If you’d asked me before I started my Second Lap about some of the iconic far-away races I’ve since run – take the Charlottesville 10-Miler and the Stowe 8-Miler for example – I would have stared at you with a blank face. But the Utica Boilermaker? That’s one that’s always been on the wish list since those high school First Lap days.
I feel like I’ve shared a connection to this race. Back in the spring of ’78 I was a high school freshman in Upstate New York, I had just started running, and the Utica Boilermaker was born as an instant hit. I recall my friend and running mentor Cliff extolling it in its early years. It quickly became a big destination for runners in my local crowd. It was one of those talked-about races. And I’d forgotten until I read the race program that I’d had the privilege of having both of its second year champions in my circle. I shared high school track and cross country miles and colors with women’s winner Cindy Girard, and ran with as well as wore the decidedly low-tech jersey of men’s champ Tom Carter’s Lechner’s track club (that’s me in 1980 in the hot yellow shorts and geeky socks running for Lechner’s). Tom was an awesome runner back then, and as of the last time I saw him last year, he still is. Oh, and there was that little bit about dating his sister, too, a truly nice young lady. The Boilermaker. It was cool back then, and who knew it would become world-famous?
But I never ran it. We had our own 15K in town, the Forks XV, site of my fastest long race ever, and still being run today, so hauling off to Utica for a 15K didn’t offer any real uniqueness to me. Being in high school, I wasn’t really in the mode of traveling to far-flung races, though there were a few notable exceptions, stories for another day. It never happened, the First Lap ended, and the long drought descended for that 25-year vacation.
Until one of my running club-mates suggested we organize a club trip to…the Boilermaker! That nascent idea was suddenly thrust into reality. Of course, I’m in!
Well, not unlike last year’s “club” expedition to the Stowe race, which turned into a massive team of, uh, two of us, this year’s “club” expedition turned into a massive team of, uh, three. OK, that was a 50% boost, I’ll take it for what it is. But since the other two had their own family and friend agendas, it turned out not to be a club expedition at all. Call it a club catalyst effect, instead. Ahh, so what, I’m in, and free to pursue my own family agenda.
That family agenda centered on my niece, a recent convert to the mental deviance of running. I’d mentioned in my last post that this was her first race, but forgive me, I lied. She’d run a 5K last fall; this was to be her first long race, at this point for her a challenge purely for the distance involved. Knowing that I share at least a bit of the blame for her new affliction, it was pretty exciting to me to see her bite this one off. We worked out some pretty elaborate logistics to join up, plans made far easier by the interest and help of my sister and her companion Phil, who’d been my Ace Support Team for Wineglass last fall. I had to promise to them I wouldn’t fall on my face again.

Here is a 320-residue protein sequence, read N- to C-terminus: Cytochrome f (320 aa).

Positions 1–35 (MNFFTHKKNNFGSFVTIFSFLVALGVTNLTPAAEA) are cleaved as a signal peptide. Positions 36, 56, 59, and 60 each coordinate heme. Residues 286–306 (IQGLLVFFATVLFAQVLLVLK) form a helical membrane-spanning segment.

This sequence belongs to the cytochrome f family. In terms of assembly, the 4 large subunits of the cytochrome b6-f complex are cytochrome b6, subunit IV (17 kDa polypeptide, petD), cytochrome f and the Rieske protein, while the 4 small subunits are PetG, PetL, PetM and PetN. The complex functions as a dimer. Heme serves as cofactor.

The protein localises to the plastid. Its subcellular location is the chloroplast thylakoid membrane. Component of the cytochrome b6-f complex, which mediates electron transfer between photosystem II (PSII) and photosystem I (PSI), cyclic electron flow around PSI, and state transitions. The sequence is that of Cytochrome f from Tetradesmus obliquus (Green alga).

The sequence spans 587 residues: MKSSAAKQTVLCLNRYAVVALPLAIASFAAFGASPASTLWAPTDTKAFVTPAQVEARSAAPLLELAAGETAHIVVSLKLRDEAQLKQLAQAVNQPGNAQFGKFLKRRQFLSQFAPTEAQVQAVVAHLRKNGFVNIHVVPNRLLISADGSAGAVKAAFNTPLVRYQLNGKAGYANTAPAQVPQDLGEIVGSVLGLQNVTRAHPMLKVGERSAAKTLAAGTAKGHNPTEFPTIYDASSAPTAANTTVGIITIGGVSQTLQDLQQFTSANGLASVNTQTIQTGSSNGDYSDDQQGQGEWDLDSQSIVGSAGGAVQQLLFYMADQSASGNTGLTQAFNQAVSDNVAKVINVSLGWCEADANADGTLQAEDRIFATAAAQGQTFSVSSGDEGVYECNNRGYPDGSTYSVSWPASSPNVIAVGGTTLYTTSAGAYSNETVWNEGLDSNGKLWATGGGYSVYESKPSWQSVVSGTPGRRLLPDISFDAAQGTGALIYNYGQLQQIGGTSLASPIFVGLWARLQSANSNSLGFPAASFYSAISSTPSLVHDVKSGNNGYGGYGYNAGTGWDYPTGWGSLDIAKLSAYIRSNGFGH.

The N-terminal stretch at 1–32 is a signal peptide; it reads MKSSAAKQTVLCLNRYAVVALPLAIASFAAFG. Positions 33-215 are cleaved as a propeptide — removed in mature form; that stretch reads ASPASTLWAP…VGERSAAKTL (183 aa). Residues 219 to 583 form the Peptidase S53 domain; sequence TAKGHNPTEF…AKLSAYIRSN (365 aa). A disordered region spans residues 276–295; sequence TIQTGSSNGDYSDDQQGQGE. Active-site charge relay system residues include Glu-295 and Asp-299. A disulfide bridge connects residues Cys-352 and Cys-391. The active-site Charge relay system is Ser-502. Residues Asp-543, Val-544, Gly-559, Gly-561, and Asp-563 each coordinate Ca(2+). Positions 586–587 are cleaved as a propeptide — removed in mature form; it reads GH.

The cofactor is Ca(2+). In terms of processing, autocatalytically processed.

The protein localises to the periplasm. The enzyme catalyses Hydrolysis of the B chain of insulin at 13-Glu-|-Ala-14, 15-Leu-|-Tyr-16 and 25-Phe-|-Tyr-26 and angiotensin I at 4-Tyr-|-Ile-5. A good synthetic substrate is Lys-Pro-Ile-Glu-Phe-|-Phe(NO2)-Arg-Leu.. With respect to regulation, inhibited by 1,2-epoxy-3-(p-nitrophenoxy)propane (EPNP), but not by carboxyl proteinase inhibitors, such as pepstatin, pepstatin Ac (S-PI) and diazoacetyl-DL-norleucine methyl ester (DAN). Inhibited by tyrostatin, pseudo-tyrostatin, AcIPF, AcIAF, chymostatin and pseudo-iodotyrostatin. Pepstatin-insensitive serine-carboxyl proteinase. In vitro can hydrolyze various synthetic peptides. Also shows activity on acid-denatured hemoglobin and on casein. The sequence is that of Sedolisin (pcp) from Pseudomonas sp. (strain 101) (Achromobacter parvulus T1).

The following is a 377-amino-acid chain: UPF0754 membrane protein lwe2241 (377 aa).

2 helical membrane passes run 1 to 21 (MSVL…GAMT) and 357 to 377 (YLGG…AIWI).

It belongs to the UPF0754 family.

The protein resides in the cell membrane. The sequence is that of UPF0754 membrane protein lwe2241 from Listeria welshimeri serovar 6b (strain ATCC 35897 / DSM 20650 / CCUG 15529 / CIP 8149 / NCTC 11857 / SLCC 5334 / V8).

I love small local races for their simplicity, ease of logistics, and, I admit it, the chance to score an age group spot or a good raffle prize. But I love the big races because of the magic of assembling so much talent in one place, and the fact that most of that talent is packaged in the most unassuming people you’ll meet anywhere. Unlike typical overpaid sports superstars, elite runners blend into the scenery as normal people, because they are, other than their extraordinary abilities. Kris got a quick taste of this defining aspect of our sport quickly, over lunch at the Subway (after, I note, we’d arrived in Utica 10 minutes apart, having converged from 350 miles distant, not bad timing, eh?). We struck up a conversation with a runner type and her family, only to discover she was in fact an elite master, one who’d shared the vaunted church basement with Kara Goucher & Company at the starting line in Hopkinton, one who rubbed elbows with the fabulously talented top women of America. Yet she was more than interested to chat as any other runner. It’s just that kind of sport, and that’s one of the reasons I love it.
After hitting the expo – somewhat of a disappointment for a race the size of the Boilermaker – Kris and I set off to reconnoiter the course, partly on wheels, partly on foot. We popped in a four miler, looping over the biggest hill on the course where it climbs above the valley through the city golf course. The course profile on the web made this one look like a killer even to me, the “seasoned runner”. Facing the challenge of the distance, let along the hills, it had given Kris considerable apprehension. “Know your enemy,” I told her, and it was a lesson worth learning. We came, we ran it, we laughed. Piece of cake.
The skies poured forth their fury as we scoured the rest of the course (comfortably behind the windshield) and made our way back to Base Camp Syracuse – Kris’s apartment when she’s in school – for dinner with Ace Support Team Sis & Phil. Forces of nature – more storms, and a foolish neighbor loudly unloading lumber late on a Saturday night – staged a conspiracy to ruin our early sleep, but failed to hamper us. Four AM would come too bleeping early…
Next posting: Race day